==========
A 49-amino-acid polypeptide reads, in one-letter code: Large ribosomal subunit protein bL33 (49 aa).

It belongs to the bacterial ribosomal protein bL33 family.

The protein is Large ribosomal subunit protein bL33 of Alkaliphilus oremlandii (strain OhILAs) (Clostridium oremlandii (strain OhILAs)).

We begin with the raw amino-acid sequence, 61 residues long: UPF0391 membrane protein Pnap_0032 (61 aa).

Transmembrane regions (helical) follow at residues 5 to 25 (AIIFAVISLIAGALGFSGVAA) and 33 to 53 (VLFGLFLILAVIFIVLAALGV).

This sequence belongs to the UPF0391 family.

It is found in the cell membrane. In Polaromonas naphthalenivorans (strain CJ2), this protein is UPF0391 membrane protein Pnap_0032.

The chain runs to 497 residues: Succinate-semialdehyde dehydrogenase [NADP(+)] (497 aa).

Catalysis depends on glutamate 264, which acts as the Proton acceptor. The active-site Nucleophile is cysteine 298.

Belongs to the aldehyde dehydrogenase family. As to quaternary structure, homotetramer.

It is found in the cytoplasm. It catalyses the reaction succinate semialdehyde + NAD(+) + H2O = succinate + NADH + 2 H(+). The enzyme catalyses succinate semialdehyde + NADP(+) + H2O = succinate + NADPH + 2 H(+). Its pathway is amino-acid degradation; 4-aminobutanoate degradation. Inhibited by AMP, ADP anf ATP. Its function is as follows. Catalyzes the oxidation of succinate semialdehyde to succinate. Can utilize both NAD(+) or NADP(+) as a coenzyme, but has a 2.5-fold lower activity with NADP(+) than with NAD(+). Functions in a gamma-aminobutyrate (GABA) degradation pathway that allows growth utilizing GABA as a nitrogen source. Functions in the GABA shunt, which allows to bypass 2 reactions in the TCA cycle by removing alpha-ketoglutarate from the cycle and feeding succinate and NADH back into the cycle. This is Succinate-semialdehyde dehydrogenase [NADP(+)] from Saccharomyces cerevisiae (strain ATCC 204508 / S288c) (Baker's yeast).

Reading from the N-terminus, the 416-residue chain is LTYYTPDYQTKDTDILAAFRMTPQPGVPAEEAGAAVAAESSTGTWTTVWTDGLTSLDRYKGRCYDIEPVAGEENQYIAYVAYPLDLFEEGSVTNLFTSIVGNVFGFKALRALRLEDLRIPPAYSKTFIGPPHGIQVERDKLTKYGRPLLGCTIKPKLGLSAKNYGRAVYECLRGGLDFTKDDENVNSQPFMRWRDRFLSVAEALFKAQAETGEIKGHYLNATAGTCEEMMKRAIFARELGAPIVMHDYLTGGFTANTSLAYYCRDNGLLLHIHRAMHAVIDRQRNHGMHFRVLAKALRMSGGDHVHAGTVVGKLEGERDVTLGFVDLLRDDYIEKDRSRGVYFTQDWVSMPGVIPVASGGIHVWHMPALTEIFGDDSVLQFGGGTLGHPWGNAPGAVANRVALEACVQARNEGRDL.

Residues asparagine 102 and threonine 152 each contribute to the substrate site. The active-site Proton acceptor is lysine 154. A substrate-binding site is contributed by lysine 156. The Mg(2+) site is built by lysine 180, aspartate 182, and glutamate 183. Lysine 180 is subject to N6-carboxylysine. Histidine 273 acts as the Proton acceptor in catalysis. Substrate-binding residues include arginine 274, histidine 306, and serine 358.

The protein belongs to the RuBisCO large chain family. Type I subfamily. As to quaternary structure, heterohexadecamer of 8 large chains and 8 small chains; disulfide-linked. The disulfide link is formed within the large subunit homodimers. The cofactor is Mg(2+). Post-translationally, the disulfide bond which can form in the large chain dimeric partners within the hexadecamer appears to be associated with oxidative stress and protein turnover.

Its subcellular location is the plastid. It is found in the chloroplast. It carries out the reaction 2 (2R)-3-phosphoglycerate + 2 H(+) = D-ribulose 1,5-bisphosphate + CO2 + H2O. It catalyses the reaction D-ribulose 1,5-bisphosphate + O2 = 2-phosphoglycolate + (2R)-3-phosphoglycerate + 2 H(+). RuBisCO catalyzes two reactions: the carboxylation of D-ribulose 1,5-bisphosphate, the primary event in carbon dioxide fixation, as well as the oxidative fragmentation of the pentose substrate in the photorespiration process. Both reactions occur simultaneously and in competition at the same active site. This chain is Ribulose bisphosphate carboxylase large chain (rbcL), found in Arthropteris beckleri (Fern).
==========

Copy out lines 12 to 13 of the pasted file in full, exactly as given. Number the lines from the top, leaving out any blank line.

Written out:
Reading from the N-terminus, the 416-residue chain is LTYYTPDYQTKDTDILAAFRMTPQPGVPAEEAGAAVAAESSTGTWTTVWTDGLTSLDRYKGRCYDIEPVAGEENQYIAYVAYPLDLFEEGSVTNLFTSIVGNVFGFKALRALRLEDLRIPPAYSKTFIGPPHGIQVERDKLTKYGRPLLGCTIKPKLGLSAKNYGRAVYECLRGGLDFTKDDENVNSQPFMRWRDRFLSVAEALFKAQAETGEIKGHYLNATAGTCEEMMKRAIFARELGAPIVMHDYLTGGFTANTSLAYYCRDNGLLLHIHRAMHAVIDRQRNHGMHFRVLAKALRMSGGDHVHAGTVVGKLEGERDVTLGFVDLLRDDYIEKDRSRGVYFTQDWVSMPGVIPVASGGIHVWHMPALTEIFGDDSVLQFGGGTLGHPWGNAPGAVANRVALEACVQARNEGRDL.

Residues asparagine 102 and threonine 152 each contribute to the substrate site. The active-site Proton acceptor is lysine 154. A substrate-binding site is contributed by lysine 156. The Mg(2+) site is built by lysine 180, aspartate 182, and glutamate 183. Lysine 180 is subject to N6-carboxylysine. Histidine 273 acts as the Proton acceptor in catalysis. Substrate-binding residues include arginine 274, histidine 306, and serine 358.